THE MODERN MINT BLOG
We visited the 1 1/2 acre garden Woodpeckers at Burnham on Crouch over the last bank holiday weekend. It felt like a bigger garden than this, split as it was into different spaces each with their own atmosphere.
What we liked most was that each space was clearly defined. It takes a brave owner to do that,to take the plunge and not dilute the quality each space in the garden has been asked to provide.
The meadows in the orchard were beautiful at this time of year…
… at least we thought so. We overheard one visitor say, “it’s all just managed weeds,” as they turned away and headed towards the vegetable garden. It’s an old-fashioned way of judging plants – good and bad, wanted and unwanted, plants and weeds – they are all plants, all the same, and have their own uses and their own beauty. But you can’t please everyone.
(Just to be clear – meadows are not about ‘managing weeds’ or having a ‘can’t be bothered mowing’ attitude to the garden work – they are about creating a particular set of conditions, managing them in a similar way, and then allowing the plants that suit those conditions to flourish. You will also get more flowering events per square metre than in many traditional herbaceous borders. What is not to like about that?)
The pool was a flower free zone. It surprised us when we walked in, but the absolute lack of flowers suggested it must be a deliberate choice. Linda explained, “I wanted one place in the garden where I could sit and read my book without getting distracted. If there were flowers here, I would always be looking up and seeing something else that needs to be done.”
Many of us could relate to that… and what is more, the walls that enclose the pool garden are beautiful in themselves, and so worth allowing them to take centre stage.
Linda has a genuine love for the exuberance of the cottage garden, and this lends a more relaxed spirit to the garden. Plants can self-seed, borders are full and the odd flowering treasure can be found if you keep your eyes open… a Mathiasella appeared before us on one corner.
The gardens we have visited so far for the NGS in Essex have been of an exceptionally high standard. What is most impressive is the attitude each of these women take to their gardens – they are bold in what they set out to achieve and make conscious choices about how they do it. We encourage that in anyone who is keen to garden – go for it, make something brilliant!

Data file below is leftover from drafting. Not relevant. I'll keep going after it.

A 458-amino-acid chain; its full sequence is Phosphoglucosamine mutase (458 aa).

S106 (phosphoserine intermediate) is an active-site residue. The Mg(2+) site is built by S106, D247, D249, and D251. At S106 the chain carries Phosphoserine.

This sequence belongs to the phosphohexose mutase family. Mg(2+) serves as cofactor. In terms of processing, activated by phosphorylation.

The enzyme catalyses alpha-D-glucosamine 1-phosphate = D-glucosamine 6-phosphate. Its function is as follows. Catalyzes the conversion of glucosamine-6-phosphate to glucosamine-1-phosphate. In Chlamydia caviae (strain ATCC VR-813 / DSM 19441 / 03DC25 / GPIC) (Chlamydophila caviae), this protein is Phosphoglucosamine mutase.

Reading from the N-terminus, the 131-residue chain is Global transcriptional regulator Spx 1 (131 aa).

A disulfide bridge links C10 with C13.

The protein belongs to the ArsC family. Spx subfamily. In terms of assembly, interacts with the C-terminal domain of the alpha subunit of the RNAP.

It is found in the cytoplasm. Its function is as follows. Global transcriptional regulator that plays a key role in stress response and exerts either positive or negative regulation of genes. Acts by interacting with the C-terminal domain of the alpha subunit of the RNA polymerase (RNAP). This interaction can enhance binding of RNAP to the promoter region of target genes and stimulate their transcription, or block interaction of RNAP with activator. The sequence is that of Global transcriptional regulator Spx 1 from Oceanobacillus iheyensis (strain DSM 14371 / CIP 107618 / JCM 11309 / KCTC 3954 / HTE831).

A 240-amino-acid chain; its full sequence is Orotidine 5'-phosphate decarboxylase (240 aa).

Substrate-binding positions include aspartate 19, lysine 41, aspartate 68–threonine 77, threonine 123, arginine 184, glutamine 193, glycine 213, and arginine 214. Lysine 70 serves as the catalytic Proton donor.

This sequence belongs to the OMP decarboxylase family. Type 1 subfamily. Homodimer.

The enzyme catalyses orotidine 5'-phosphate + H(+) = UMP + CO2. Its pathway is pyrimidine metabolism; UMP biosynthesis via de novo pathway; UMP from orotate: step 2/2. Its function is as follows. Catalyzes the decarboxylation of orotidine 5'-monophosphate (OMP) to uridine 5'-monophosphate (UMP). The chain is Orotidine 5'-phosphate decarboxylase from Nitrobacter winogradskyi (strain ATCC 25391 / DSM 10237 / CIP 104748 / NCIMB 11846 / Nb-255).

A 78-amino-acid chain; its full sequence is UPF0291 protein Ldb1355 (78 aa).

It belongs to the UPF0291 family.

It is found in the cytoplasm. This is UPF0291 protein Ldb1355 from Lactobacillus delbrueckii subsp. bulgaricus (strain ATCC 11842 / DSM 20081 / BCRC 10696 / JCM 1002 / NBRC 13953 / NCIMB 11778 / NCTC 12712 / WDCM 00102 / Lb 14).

Woodpeckers will be open again in June, please do see the NGS for dates and times.
Or for a selection of our favourite books… The Modern Mint Book Store
We are fans of effective microbes, and use the in our topiary work. They help keep plants healthy, meaning the plants have more tools in their toolbox and energy in their lives to stave off any diseases. Here is a lovely article that tells you how to make your own microbes. Right at the end. Make Your Own Microbes
Boxwood is one of our absolute favourite plants. The evergreen leaf that shines in winter, the smell as you clip it, the brilliant shapes you can make from it… but it is suffering somewhat from two major problems: Box Blight Boxwood Caterpillar and Moth None of this is the be all and end all for boxwood, but it helps to be aware of it and know a little about what you can do should either of these problems arise. Boxwood Caterpillar & Moth I hadn’t seen this in a garden I worked on until this spring, when a client I …
Last weekend I visited the National Fruit Collection at Brogdale, to take part in an orchard design course they were running. Beautiful place and a warm day, I recommend a visit. I came home with 3 bottles of cider. Drank them all. Then realised they were weighing in at 8%. I don’t recover that quickly (no longer being 20 years old) and so had something of a musty head the next morning. The power of apples I say! Below are some notes I made from the day. They may be of use to you, although really they are there for …